19 June 2012

NGSS Redux

In May, the first draft of the Next Generation Science Standards (NGSS) (think "Common Core," but for science) were released for public comment. The comment period is now over, and I know many of you posted on your blogs or submitted official feedback about the document. If you're looking for the document, you can download a copy here. There's nothing of use left on the NGSS website.

While there are plenty of comments that should have been made about the content and volume (400 standards? Really?) of the NGSS, the first thing that stuck out for me was the incredibly poor design. Here is a sample page:


What an unholy mess. Content is smashed together...organization makes no sense...and the colors are poor choices. Here is what the page looks like to someone who can't see or interpret the red part of the color spectrum:


Hmmm...not much difference between the middle and right columns in the middle of the page. The red text at the top has been completely de-emphasized. What about those who don't see shades of green?


A little better, but not much. I guess accessibility isn't a priority for the writers of these. Goodness knows building understanding was not.

I've been playing around with the design a bit. Here is what I have so far:

Click to embiggen or download .docx version here.

I can't figure out why the original document repeats the header in the first row of the table. Meanwhile, why put the abbreviation for the strand before the long form name? I've changed up the header to identify the grade level and name first. And, I've only listed it once.

You might not be able to tell from the original document, but the actual standards---what students should know and be able to do---are the component just under the table header. This should be called out, because everything else on the page is just supporting information...stuff that is nice to know, but not need to know. So, I created a separate section for the junk in the trunk: Connections.

K.OTE. c
When you look at the NGSS as it stands now, the pages are mostly taken up with the three columns of colour---and while the information there is interesting, it's really just an explanation of the learning targets. What the authors are (apparently) trying to say is that they've integrated three pieces of the framework (blue = science and engineering practices; yellow = disciplinary core ideas; green = crosscutting concepts) into one standard:  K.OTE c: Use observations and information to identify patterns in how animals get their food.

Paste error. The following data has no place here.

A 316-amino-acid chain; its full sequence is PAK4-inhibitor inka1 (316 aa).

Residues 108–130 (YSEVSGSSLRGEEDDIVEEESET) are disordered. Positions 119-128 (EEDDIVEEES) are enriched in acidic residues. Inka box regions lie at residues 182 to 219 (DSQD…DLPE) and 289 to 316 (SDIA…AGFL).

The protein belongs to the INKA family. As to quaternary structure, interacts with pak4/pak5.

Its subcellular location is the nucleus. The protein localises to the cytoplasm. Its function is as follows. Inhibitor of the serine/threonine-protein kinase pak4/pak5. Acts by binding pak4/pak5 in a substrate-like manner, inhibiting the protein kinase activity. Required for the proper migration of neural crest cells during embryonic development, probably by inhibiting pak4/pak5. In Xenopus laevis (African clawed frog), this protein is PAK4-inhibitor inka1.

I took the giant three-column copy-and-paste from the original framework and slimmed it down to the main ideas. I did keep the three color scheme, but employed hues that everyone will be able to differentiate. If the standards are supposed to be an amalgam of the three areas (core ideas, cross-cutting concepts, and science and engineering), then we need a representation that shows this. I'm not sure that my idea for a graphic is the right one...perhaps some sort of "map" would be better; but I do know that the giant blocks of colour in the middle of the page are a stupid idea. I'm hoping one of you will have some better ones to share here.

CCSS lists are on the right. It's worthwhile information to provide, but they're not critical to learning targets themselves. I think these could either go in a supporting document/appendix or be represented differently.

On the bottom of my version, I copied in some language from the original document (connections to other DCIs at this grade level and articulation with others), but there is nothing on the original document which tells us what it means or why it's there. Maybe there will be some explanation in future drafts; but, if this is critical "big picture" information for implementing the standards, it deserves more attention than it's currently getting with the NGSS document.

The next---and final---draft of the standards is scheduled to be released in September. I don't know if we'll see many differences between the May version and the next link in the sausage chain. But I hope the NGSS group will invest in finding someone who can design something usable for everyone.

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